Rice should testify.
Condoleezza Rice, President Bush's top security aide, should testify publicly before the commission investigating the Sept. 11, 2001, attacks. Americans, in particular the families of the victims of the attacks, deserve the most thorough and independent investigation possible.
Rice refuses to testify in public before the independent bipartisan panel, but she has hardly been keeping a low profile. Lately, it's been hard to find a TV news broadcast or White House media briefing in which Rice isn't doing her best to defuse the explosive testimony of Richard Clarke, Bush's former counterterrorism chief, who says the administration failed to respond to warnings about terrorism because of its obsession with ousting Saddam Hussein's regime in Iraq.
Last month, Rice spent four hours behind closed doors with commission members, and now she feels an urgent need to refute Clarke's testimony, much of which has focused on her performance as the president's national security adviser. She wants to do so not in sworn public testimony, as Clarke and a host of figures from the Bush and Clinton administrations have done in recent days, but in private, where her explanations will be heard only by commission members.
Rice insists it would violate the constitutionally mandated separation of powers for a presidential adviser to appear before the 9/11 commission. But Rice's public testimony would hardly set a precedent. Other presidential aides have testified publicly, including national security advisers Zbigniew Brzezinski in 1980 and Sandy Berger in 1994 and 1997.
Public testimony under oath would better serve the public's intense interest in understanding the government's actions and inactions before and after the Sept. 11. Fairness also dictates public testimony by Rice. In recent days, she has taken every possible opportunity to attack Clarke in public; she has even gone so far as to release a previously classified e-mail message from him. She has denounced Clarke's claim that the administration failed to heed warnings of the danger posed by al-Qaeda before Sept. 11 as a "scurrilous" and politically motivated distortion.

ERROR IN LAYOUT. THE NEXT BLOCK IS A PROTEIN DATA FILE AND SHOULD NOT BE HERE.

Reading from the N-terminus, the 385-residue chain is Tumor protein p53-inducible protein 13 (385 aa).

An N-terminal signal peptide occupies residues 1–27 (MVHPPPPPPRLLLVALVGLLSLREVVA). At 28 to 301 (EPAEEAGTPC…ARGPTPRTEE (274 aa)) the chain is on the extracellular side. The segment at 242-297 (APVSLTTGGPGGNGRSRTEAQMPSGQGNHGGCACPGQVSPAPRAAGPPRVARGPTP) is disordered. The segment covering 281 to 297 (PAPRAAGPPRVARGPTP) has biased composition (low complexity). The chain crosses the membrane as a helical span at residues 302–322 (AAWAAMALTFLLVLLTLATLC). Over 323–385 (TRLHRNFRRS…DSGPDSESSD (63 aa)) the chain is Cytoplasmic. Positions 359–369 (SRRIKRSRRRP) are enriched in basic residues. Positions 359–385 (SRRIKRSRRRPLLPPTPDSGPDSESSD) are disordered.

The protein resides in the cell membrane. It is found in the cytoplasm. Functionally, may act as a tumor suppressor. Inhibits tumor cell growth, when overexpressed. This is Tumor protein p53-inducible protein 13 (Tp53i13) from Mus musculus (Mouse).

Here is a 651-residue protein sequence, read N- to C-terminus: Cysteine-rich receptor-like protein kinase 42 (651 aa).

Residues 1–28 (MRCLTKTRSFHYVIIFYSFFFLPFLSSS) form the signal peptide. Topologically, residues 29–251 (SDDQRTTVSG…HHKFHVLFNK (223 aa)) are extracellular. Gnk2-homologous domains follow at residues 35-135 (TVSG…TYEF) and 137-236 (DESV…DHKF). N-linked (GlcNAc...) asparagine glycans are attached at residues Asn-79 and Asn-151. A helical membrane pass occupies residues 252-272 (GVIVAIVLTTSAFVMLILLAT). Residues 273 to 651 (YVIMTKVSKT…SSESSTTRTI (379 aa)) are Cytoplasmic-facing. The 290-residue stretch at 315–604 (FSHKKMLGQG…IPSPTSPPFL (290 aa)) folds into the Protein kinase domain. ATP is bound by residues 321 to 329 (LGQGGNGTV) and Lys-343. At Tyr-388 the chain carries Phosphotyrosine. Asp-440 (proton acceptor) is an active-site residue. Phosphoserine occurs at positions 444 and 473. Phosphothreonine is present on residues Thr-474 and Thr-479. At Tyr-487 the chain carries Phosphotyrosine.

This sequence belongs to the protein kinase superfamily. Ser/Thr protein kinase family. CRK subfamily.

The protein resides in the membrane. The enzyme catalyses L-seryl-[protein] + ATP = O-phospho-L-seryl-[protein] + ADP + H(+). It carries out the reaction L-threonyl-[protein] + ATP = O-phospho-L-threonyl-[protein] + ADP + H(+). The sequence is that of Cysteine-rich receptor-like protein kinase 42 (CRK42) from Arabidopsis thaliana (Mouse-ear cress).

But Rice has done little to address key points in Clarke's testimony. Moreover, her rebuttals of Clarke runs counter to other administration officials' statements. For example, Deputy Secretary of State Richard Armitage testified in public this week that the administration had not moved quickly enough to develop a plan for eliminating the al-Qaeda threat. Armitage also contradicted Rice's claim that the administration had developed a comprehensive counterterrorism plan that was about to be presented to Bush shortly before the Sept. 11 attacks.
Rice also has contradicted Vice President Dick Cheney's characterization that Clarke was "out of the loop" in the Bush administration, as well as Cheney's suggestion that Clarke's position had been down- graded.
There are many other important questions that Rice should explain not in private, but in public. For example, why did the Bush administration keep Clarke as its counter- terrorism chief if he was the primary author of what Rice and others in the administration have denounced as dangerously deficient Clinton administration terrorism policies?
The most compelling reasons for Rice's public testimony, however, are the interests of American people and, above all, the families of Sept. 11 victims. They deserve a full and public accounting of what went wrong before the terrorist attacks. They deserve to know where their government went astray before the attacks and whether those failings have been corrected.
They deserve the truth. The public truth.
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|Title Annotation:||Editorials; American public needs to hear her explanations|
|Publication:||The Register-Guard (Eugene, OR)|
|Date:||Mar 27, 2004|
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